But what can we expect from Democrats?
Last November, Americans sent a clear statement that they wanted no more of the Bush administration’s policies of endless war, corporate domination, and ongoing corruption. In over a dozen Democratic victories, the winning candidate rallied voters against the “free trade” agreements that have driven down wages, dismantled environmental protections, and resulted in mass layoffs and the weakening of the labor movement.
In six states and in many other districts, proposals to raise the minimum wage made their way onto the ballots. They passed overwhelmingly everywhere, even in so-called “red states.” In a “last ditch” attempt to win votes, the Republicans pointed to the fact that the economy is “doing well.” Maybe the economy is doing well for the record profits of oil companies, but the rest of us are facing stagnant or falling living standards. The minimum wage increases are good, but they are not enough – we need living wages for all workers.
In three states, there were questions on the ballot to severely limit spending on social programs – all of those questions were defeated. The answer is clear: working Americans, all across the country, are sick of Wal-Mart wages, McJobs, layoffs and budget cuts.
The war in Iraq was another key issue in the Republican downfall. Ballot questions across the country called for the troops to come home now. Nearly every one of them won overwhelmingly.
What to Expect
The Democrats are being seated in Congress with some high hopes. Millions are excited to see the decline of the right-wing Republican domination in the halls of power.
Many Democrats coming into Congress rode the wave of anger at the war and the widening wealth gap between the super-rich and the rest of us, despite their party’s complicity on both issues.
Undoubtedly, some of the most reactionary features of the Bush Administration will be curbed by the blow that voters dealt to the Republicans. However, corporate America still fundamentally controls the “millionaires’ club” of politicians.
Progressive movements, ordinary working people and youth may find a new sense of confidence with the neo-conservatives and the Christian Right losing their previous ironclad grip on Washington. Still, there could be a honeymoon period with a “wait and see” attitude of “let’s give the new Congress a chance.”
Some mainstream Democrats like Virginia Senator Jim Webb and North Carolina Congressman Heath Shuler campaigned posing as champions of working people and opponents of “free trade.” However, under Democratic president Bill Clinton, the North American Free Trade Agreement was passed along with the dismantling of welfare.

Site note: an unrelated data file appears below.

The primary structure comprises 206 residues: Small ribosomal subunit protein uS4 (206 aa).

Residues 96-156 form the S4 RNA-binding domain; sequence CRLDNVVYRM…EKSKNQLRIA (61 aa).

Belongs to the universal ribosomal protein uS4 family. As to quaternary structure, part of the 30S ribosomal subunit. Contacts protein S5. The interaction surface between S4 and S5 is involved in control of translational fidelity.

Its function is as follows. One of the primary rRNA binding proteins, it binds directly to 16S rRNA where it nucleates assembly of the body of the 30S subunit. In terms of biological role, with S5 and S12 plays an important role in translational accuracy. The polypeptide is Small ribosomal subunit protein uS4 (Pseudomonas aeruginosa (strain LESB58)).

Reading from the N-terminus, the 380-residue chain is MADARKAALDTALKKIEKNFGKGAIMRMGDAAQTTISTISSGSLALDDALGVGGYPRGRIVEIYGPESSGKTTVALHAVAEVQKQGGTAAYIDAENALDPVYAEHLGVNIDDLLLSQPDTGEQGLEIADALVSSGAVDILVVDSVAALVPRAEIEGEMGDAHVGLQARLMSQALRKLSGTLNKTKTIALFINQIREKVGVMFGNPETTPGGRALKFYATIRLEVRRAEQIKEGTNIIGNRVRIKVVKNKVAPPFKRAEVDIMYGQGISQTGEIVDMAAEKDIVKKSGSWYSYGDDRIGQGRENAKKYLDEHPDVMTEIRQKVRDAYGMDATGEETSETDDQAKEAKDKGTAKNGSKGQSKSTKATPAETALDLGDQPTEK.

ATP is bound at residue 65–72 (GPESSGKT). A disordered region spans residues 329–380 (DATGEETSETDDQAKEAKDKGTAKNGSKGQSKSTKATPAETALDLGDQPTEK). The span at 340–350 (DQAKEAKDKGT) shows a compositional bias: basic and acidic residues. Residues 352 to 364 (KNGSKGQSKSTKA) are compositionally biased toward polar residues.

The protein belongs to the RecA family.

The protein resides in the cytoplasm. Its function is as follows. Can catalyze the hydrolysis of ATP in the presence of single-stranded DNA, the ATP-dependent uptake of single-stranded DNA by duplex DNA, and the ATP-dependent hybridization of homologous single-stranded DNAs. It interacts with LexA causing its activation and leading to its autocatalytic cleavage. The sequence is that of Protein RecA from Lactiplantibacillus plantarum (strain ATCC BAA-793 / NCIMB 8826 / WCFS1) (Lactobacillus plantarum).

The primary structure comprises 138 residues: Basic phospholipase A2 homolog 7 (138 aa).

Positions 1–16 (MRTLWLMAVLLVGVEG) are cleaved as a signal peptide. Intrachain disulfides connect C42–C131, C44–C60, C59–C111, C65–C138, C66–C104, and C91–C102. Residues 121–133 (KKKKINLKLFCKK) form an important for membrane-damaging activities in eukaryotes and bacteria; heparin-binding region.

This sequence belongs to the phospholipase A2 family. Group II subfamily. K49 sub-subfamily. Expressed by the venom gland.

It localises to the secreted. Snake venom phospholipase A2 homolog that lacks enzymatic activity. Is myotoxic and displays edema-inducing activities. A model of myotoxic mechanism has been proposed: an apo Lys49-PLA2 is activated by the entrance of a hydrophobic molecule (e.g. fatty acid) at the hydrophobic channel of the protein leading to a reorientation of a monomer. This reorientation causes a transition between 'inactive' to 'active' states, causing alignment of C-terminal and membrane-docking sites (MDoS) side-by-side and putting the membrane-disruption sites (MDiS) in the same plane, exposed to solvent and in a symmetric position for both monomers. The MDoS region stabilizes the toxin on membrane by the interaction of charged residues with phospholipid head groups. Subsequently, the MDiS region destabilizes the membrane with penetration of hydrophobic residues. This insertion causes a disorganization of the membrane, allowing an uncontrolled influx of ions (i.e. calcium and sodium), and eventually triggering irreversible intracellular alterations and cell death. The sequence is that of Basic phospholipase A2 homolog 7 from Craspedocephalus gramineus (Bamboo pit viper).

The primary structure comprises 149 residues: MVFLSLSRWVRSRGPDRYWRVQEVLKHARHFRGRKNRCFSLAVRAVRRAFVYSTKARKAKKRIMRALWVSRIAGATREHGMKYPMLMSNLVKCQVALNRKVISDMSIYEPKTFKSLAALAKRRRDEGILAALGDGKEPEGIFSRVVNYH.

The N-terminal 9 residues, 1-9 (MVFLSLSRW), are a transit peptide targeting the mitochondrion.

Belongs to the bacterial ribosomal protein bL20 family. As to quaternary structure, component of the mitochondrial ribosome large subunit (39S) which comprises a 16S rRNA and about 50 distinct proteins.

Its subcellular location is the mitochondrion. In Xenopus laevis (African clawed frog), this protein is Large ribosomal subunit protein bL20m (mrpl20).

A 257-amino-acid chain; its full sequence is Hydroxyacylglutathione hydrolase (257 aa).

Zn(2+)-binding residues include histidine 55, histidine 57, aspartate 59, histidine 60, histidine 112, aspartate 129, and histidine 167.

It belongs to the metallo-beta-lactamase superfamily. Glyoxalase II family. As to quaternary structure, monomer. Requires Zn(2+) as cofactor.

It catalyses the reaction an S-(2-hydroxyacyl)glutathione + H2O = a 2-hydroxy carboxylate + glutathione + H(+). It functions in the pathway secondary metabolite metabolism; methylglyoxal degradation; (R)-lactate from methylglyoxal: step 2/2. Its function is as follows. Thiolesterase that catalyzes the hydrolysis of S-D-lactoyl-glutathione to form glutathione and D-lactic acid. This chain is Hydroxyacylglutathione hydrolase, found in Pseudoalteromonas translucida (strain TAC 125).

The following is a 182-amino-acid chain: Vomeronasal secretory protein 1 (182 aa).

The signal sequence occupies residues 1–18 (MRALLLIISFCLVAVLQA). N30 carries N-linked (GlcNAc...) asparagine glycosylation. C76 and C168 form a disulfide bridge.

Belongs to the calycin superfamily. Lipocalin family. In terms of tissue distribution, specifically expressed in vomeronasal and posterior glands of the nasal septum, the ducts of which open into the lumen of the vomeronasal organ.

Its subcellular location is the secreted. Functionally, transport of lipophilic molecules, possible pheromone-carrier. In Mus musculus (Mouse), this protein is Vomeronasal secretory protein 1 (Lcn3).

With control of Congress, they will be put to the test. Heath Shuler was a failed NFL quarterback, and he and his like-minded corporate Democrats will certainly fail in bringing a decent economic future to young people because the establishment politicians of both parties are controlled by the same corporations that are driving down wages, benefits, and living standards.
The Democrats didn’t stand up to Bush’s policies when they were in opposition in the legislature. The overwhelming majority of Democrats in Congress backed the Patriot Act’s attacks on civil liberties, the tax cuts for the super-wealthy, and the hundreds of billions in funding for the Iraq War. Aside from some small crumbs like new “ethics” rules, a small increase in the minimum wage, a small rollback of the obscene subsidies to the oil companies, and stem cell research, we shouldn’t expect anything fundamentally different while they are in a majority in both houses of Congress.
Mass social movements, not moneybag politicians, change society, from the smallest reform to thorough going social change. To win real victories, the labor movement and the anti-war movement need strategies of ongoing struggle, community organizing and mass direct action.
A programme and strategy for a fight-back
Local conferences should be organized to campaign against the Iraq war, budget cuts and attacks on immigrants, women and people of color. Conferences should aim to include unions and union activists, community organizations, anti-racist campaigners, anti-war groups, Greens and socialists. They could then form coalitions around a basic anti-corporate program:
- Money for jobs and education not war. Bring the troops home from Iraq now.
- The hundreds of billions being spent on war should be used to provide social services, decent jobs with union wages, and to clean up the environment.
- No to budget cuts. Living wages of $12.50/hour as a minimum wage.
- Healthcare is a right, not a privilege.
- Tax the rich and big business
- Stop racism, sexism and all forms of discrimination.
- To win these demands, conferences should organize:
- Solidarity actions to support all workers engaged in struggles to better their living situation.
- Response networks to defend against anti-immigrant, racist or sexist attacks.
- Demonstrations and actions to win the demands of the coalition with an approach that will energize new people to get involved in activism.
- Campaigns for local antiwar, working class candidates, independent of the two corporate parties as a step towards the formation of a party for working people
This article appears in the January/February 2006 issue of ‘Justice’, paper of Socialist Alternative (CWI in the US)
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